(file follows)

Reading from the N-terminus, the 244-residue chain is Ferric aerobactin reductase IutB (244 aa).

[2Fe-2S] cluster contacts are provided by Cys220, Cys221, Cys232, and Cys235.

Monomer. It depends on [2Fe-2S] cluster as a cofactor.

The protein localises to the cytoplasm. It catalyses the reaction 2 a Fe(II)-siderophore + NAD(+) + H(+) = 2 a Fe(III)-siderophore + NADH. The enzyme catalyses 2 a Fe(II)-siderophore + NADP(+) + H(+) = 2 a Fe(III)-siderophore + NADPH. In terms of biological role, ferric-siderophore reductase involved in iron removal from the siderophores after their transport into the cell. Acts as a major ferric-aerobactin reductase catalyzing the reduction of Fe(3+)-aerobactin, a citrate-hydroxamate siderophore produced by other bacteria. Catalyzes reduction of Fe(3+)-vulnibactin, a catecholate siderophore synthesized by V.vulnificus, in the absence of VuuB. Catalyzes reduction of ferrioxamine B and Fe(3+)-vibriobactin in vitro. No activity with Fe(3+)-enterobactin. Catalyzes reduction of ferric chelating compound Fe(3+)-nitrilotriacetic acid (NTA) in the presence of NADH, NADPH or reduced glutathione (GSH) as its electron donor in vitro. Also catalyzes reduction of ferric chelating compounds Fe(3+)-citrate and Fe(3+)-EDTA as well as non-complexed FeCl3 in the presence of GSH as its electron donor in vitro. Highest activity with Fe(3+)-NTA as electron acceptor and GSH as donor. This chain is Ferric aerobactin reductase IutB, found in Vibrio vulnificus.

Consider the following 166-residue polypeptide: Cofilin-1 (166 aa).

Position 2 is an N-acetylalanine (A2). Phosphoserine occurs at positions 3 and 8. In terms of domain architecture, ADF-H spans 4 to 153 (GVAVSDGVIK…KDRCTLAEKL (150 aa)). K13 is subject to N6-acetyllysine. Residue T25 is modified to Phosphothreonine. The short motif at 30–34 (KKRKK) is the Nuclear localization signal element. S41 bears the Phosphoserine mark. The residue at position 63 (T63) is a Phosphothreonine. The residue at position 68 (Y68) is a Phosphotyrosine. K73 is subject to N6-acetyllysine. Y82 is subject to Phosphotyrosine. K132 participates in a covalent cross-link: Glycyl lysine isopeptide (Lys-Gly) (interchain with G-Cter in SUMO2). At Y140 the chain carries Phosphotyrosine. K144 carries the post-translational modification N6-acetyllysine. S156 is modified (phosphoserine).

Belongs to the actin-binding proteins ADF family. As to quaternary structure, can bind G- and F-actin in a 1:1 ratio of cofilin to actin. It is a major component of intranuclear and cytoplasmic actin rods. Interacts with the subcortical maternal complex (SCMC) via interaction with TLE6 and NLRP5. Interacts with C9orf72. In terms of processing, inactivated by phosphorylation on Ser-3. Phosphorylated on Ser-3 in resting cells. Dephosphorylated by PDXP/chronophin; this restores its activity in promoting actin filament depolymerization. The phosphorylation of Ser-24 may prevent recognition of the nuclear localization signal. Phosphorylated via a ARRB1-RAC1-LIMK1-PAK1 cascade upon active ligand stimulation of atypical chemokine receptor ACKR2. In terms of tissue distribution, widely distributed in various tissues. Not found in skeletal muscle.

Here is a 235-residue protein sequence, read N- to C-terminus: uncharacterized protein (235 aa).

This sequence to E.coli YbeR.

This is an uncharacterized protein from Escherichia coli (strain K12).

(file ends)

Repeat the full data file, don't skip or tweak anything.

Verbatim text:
Reading from the N-terminus, the 244-residue chain is Ferric aerobactin reductase IutB (244 aa).

[2Fe-2S] cluster contacts are provided by Cys220, Cys221, Cys232, and Cys235.

Monomer. It depends on [2Fe-2S] cluster as a cofactor.

The protein localises to the cytoplasm. It catalyses the reaction 2 a Fe(II)-siderophore + NAD(+) + H(+) = 2 a Fe(III)-siderophore + NADH. The enzyme catalyses 2 a Fe(II)-siderophore + NADP(+) + H(+) = 2 a Fe(III)-siderophore + NADPH. In terms of biological role, ferric-siderophore reductase involved in iron removal from the siderophores after their transport into the cell. Acts as a major ferric-aerobactin reductase catalyzing the reduction of Fe(3+)-aerobactin, a citrate-hydroxamate siderophore produced by other bacteria. Catalyzes reduction of Fe(3+)-vulnibactin, a catecholate siderophore synthesized by V.vulnificus, in the absence of VuuB. Catalyzes reduction of ferrioxamine B and Fe(3+)-vibriobactin in vitro. No activity with Fe(3+)-enterobactin. Catalyzes reduction of ferric chelating compound Fe(3+)-nitrilotriacetic acid (NTA) in the presence of NADH, NADPH or reduced glutathione (GSH) as its electron donor in vitro. Also catalyzes reduction of ferric chelating compounds Fe(3+)-citrate and Fe(3+)-EDTA as well as non-complexed FeCl3 in the presence of GSH as its electron donor in vitro. Highest activity with Fe(3+)-NTA as electron acceptor and GSH as donor. This chain is Ferric aerobactin reductase IutB, found in Vibrio vulnificus.

Consider the following 166-residue polypeptide: Cofilin-1 (166 aa).

Position 2 is an N-acetylalanine (A2). Phosphoserine occurs at positions 3 and 8. In terms of domain architecture, ADF-H spans 4 to 153 (GVAVSDGVIK…KDRCTLAEKL (150 aa)). K13 is subject to N6-acetyllysine. Residue T25 is modified to Phosphothreonine. The short motif at 30–34 (KKRKK) is the Nuclear localization signal element. S41 bears the Phosphoserine mark. The residue at position 63 (T63) is a Phosphothreonine. The residue at position 68 (Y68) is a Phosphotyrosine. K73 is subject to N6-acetyllysine. Y82 is subject to Phosphotyrosine. K132 participates in a covalent cross-link: Glycyl lysine isopeptide (Lys-Gly) (interchain with G-Cter in SUMO2). At Y140 the chain carries Phosphotyrosine. K144 carries the post-translational modification N6-acetyllysine. S156 is modified (phosphoserine).

Belongs to the actin-binding proteins ADF family. As to quaternary structure, can bind G- and F-actin in a 1:1 ratio of cofilin to actin. It is a major component of intranuclear and cytoplasmic actin rods. Interacts with the subcortical maternal complex (SCMC) via interaction with TLE6 and NLRP5. Interacts with C9orf72. In terms of processing, inactivated by phosphorylation on Ser-3. Phosphorylated on Ser-3 in resting cells. Dephosphorylated by PDXP/chronophin; this restores its activity in promoting actin filament depolymerization. The phosphorylation of Ser-24 may prevent recognition of the nuclear localization signal. Phosphorylated via a ARRB1-RAC1-LIMK1-PAK1 cascade upon active ligand stimulation of atypical chemokine receptor ACKR2. In terms of tissue distribution, widely distributed in various tissues. Not found in skeletal muscle.

Here is a 235-residue protein sequence, read N- to C-terminus: uncharacterized protein (235 aa).

This sequence to E.coli YbeR.

This is an uncharacterized protein from Escherichia coli (strain K12).